There is a scholarly consensus that Definitions cannot be ascribed to Plato. However, many individual points rest on his doctrines and it is probable that the way of defining various concepts goes back to this teaching. It is thought certain that Definitions originated in the circles around the school of philosophy founded by Plato, i.e., in or around the Academy. The definitions were probably collected at the time of the Early Academy, and indeed in the period immediately following Plato's death, that is, in the second half of the fourth century or the first third of the third century BCE. Key Aristotelian terms such as 'potential' and 'actuality' are not conspicuous in Definitions.

It was conjectured that Definitions is a selection from a larger collection that was available in the Academy in that period, and may have been the foundation of a lost collection made by Speusippus, Plato's nephew and the second head of the Academy. [7] Today, however, the hypothesis that the extant collection is related to Speusippus' is no longer defended. [8] Whether Definitions is a compilation made from older collections is debated by scholars. [9]

Speusippus ancient greek philosopher

Speusippus was an ancient Greek philosopher. Speusippus was Plato's nephew by his sister Potone. After Plato's death, c.348 BC, Speusippus inherited the Academy, near age 60, and remained its head for the next eight years. However, following a stroke, he passed the chair to Xenocrates. Although the successor to Plato in the Academy, Speusippus frequently diverged from Plato's teachings. He rejected Plato's Theory of Forms, and whereas Plato had identified the Good with the ultimate principle, Speusippus maintained that the Good was merely secondary. He also argued that it is impossible to have satisfactory knowledge of any thing without knowing all the differences by which it is separated from everything else.


The existence of Definitions is first attested in the Roman imperial period. Until late antiquity, no one else but Plato was named as the author, [10] but the prevailing opinion was that the collection did not originate with him. It was not included in the tetralogical arrangement of Plato's works. The anonymous Prolegomena to Platonic Philosophy, which is dated to late antiquity, designates Speusippus as the author. [11]

The earliest, surviving manuscript is from the ninth century CE. [12]

Definitions was unknown to the Latin-speaking, scholarly world of the Middle Ages and was first rediscovered by Renaissance humanists. In the fifteenth century, the humanist Marsilio Ficino believed the collection's author was Speusippus. [13]

Ficino translated Definitions into Latin and published his translation in Venice in 1497 with Aldus Manutius, and named Speusippus as the author in the introduction. [14]

The first edition of the Greek text was brought out in Venice by Aldus Manutius in September 1513 as part of the complete works of Plato edited by Markos Musuros. This edition was the basis for the Latin translation that the humanist Willibald Pirckheimer brought out in Nuremberg in 1523 with the printer Friedrich Peypus. [15]

Editions and translations

The first printed edition of Definitions, Venice 1513, first page Horoi beginning. Editio princeps.jpg
The first printed edition of Definitions, Venice 1513, first page


  1. Henri Estienne (ed.), Platonis opera quae extant omnia, Vol. 3, 1578, p. 411.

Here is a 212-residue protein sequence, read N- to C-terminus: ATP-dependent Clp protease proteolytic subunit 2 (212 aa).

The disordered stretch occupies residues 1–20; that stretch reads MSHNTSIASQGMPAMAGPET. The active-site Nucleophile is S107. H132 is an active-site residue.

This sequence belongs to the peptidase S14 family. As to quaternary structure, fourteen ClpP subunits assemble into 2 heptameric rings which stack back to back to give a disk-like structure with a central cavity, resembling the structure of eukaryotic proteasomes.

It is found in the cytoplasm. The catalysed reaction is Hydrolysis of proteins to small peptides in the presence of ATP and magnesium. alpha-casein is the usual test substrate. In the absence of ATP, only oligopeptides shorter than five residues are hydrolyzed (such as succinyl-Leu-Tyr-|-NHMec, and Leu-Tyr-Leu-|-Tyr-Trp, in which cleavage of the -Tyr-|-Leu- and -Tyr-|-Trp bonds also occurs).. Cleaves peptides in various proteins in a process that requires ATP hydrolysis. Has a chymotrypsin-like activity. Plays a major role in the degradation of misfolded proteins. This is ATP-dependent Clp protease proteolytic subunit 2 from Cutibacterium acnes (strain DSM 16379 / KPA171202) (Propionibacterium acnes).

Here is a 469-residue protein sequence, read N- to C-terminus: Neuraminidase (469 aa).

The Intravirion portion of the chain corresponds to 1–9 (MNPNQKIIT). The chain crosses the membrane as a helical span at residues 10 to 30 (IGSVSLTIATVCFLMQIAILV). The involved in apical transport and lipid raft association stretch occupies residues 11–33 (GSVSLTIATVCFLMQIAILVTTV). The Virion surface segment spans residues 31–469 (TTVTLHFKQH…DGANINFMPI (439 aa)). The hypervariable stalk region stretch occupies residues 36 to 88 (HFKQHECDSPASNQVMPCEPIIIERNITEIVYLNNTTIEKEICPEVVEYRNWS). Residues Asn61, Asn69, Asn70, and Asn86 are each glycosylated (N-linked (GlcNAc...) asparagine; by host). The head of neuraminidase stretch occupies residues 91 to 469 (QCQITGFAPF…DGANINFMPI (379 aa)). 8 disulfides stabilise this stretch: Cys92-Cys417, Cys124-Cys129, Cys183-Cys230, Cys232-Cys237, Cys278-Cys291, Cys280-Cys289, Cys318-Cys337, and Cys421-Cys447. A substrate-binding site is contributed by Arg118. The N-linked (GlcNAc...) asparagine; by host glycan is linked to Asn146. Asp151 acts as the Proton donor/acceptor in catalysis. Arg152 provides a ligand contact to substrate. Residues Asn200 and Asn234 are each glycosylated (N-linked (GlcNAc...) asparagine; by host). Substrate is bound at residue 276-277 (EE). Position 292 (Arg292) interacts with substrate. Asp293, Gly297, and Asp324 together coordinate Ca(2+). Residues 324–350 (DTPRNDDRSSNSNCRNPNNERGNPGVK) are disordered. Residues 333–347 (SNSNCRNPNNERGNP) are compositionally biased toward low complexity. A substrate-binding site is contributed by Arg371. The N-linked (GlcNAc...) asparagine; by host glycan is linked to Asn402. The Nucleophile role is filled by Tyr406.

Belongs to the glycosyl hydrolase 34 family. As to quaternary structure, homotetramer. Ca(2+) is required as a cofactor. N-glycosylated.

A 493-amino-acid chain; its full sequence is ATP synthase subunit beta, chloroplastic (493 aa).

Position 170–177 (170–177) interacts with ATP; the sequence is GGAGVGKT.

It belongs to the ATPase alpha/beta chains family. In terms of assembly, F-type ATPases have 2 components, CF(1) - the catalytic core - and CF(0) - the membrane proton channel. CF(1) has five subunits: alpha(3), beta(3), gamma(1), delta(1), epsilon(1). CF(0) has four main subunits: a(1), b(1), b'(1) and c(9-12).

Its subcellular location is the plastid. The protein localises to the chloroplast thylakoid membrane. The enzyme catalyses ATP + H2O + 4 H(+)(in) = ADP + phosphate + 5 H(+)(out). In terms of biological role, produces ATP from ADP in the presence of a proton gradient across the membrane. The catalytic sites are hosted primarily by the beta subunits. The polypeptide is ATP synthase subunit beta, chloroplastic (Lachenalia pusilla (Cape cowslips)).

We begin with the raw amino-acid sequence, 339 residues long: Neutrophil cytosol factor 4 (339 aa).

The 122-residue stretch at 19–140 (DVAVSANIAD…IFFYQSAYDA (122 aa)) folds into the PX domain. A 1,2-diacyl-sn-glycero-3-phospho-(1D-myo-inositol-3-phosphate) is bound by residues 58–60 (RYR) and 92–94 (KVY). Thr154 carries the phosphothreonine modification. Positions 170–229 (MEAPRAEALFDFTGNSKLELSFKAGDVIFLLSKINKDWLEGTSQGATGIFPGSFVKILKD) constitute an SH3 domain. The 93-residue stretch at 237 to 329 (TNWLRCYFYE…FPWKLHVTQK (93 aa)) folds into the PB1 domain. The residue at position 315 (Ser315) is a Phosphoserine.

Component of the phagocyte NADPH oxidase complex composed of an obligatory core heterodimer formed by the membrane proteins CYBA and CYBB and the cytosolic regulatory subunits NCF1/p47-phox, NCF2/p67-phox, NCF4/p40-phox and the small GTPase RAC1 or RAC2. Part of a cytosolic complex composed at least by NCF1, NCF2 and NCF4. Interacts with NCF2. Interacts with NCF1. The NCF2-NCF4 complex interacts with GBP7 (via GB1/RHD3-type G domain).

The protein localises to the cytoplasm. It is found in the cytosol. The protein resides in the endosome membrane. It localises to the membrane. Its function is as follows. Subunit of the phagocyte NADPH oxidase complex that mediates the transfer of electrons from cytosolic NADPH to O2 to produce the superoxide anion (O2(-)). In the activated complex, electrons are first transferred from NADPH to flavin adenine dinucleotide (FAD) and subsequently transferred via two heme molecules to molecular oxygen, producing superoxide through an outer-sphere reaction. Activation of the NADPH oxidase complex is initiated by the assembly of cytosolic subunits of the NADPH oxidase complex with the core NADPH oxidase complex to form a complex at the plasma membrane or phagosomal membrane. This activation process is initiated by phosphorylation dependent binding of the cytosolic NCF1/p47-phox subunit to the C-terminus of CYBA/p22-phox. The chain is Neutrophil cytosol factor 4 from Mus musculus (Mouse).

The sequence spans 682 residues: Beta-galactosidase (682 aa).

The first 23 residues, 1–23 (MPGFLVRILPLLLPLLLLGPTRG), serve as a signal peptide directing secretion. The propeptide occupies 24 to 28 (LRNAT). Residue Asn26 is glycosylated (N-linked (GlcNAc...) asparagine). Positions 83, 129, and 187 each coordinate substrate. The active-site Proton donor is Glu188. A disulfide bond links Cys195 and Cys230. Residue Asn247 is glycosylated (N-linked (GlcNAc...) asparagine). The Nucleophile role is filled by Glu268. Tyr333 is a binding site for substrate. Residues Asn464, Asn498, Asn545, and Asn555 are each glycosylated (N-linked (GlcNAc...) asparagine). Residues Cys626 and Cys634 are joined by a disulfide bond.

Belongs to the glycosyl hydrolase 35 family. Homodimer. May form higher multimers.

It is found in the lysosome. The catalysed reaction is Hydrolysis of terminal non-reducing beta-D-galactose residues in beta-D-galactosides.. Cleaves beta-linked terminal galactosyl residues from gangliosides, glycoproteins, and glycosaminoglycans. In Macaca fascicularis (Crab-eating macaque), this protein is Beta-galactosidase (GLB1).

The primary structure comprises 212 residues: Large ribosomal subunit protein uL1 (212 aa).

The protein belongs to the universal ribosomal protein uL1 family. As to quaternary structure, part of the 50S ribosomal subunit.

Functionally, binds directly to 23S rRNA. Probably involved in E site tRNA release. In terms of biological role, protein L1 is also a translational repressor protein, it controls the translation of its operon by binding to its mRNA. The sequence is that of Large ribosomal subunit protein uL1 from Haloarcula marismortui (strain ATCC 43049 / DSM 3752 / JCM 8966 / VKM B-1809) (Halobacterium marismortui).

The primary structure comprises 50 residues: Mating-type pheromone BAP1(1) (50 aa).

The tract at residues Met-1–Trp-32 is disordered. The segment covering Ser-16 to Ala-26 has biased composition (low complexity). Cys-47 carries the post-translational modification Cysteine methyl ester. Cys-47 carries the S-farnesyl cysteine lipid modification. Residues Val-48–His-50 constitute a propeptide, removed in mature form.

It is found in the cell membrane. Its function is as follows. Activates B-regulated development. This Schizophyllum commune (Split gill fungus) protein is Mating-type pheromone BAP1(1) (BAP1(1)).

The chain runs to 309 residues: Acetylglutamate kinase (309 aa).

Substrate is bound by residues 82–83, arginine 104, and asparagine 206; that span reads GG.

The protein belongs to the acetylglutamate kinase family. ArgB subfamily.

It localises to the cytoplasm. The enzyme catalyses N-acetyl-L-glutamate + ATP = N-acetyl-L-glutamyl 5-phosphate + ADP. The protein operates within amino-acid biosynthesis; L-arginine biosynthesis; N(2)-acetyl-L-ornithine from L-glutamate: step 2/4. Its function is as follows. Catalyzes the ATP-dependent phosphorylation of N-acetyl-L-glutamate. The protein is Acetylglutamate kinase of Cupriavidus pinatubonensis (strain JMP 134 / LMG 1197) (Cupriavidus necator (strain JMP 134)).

2. John Madison Cooper, D. S. Hutchinson (1997), Plato – Complete Works. Hackett Publishing. pp. 1677–1687.
  3. Hans Günter Zekl (ed.): Aristoteles: Organon, v. 2, Hamburg 1998, pp. LXIV, LXX–LXXII.
  4. Luc Brisson: Platon: Dialogues douteux et apocryphes. In Richard Goulet (ed.): Dictionnaire des philosophes antiques, v. 5, part 1, Paris 2012, pp. 833–841: 839; Joseph Souilhé (ed.): Platon: Œuvres complètes, v. 13, part 3, 2nd edition, Paris 1962, p. 157ff.
  5. Definitions 415a.
  6. Definitions 415a.
  7. Hans Krämer: Die Ältere Akademie. In Hellmut Flashar (ed.): Grundriss der Geschichte der Philosophie. Die Philosophie der Antike, v. 3, 2nd edition, Basel 2004, pp. 1–165: 96; Hans Günter Zekl (ed.): Aristoteles: Organon, v. 2, Hamburg 1998, p. LXIX. Joseph Souilhé (ed.) argues for a later date: Platon: Œuvres complètes, v. 13, part 3, 2nd edition, Paris 1962, p. 157 ff.; cf. Margherita Isnardi: Nomos e basileia nell’Accademia antica. In La Parola del Passato 12, 1957, pp. 401–438: p. 429 and note 2; Heinz Gerd Ingenkamp: Untersuchungen zu den pseudoplatonischen Definitionen, Wiesbaden 1967, pp. 106–110.
  8. Leonardo Tarán: Speusippus of Athens, Leiden 1981, p. 197.
  9. This is maintained by Heinz Gerd Ingenkamp: Untersuchungen zu den pseudoplatonischen Definitionen, Wiesbaden 1967, pp. 110–112. Konrad Gaiser rejects this in his review of von Ingenkamp's work in Gymnasium (newspaper) 76, 1969, pp. 543–546: 544 ff.
  10. Heinz Gerd Ingenkamp: Untersuchungen zu den pseudoplatonischen Definitionen, Wiesbaden 1967, p. 112 ff.
  11. „Prolegomena zur Philosophie Platons“ 26, ed. by Leendert G. Westerink: Prolégomènes à la philosophie de Platon, Paris 1990, p. 38 ff.
  12. Joseph Souilhé (ed.): Platon: Œuvres complètes, v. 13, part 3, 2nd edition, Paris 1962, p. 158 ff.
  13. For Ficino's hypothesis see Antonio Carlini: Alcune considerazioni sulla tradizione testuale degli scritti pseudoplatonici. In Klaus Döring et al. (ed.): Pseudoplatonica, Stuttgart 2005, pp. 25–35: 31f; James Hankins: Plato in the Italian Renaissance, 3rd edition, Leiden 1994, p. 307.
  14. James Hankins: Plato in the Italian Renaissance, 3rd edition, Leiden 1994, p. 742 ff.
  15. For Pirckheimer's translation see Niklas Holzberg: Willibald Pirckheimer, München 1981, pp. 301–311.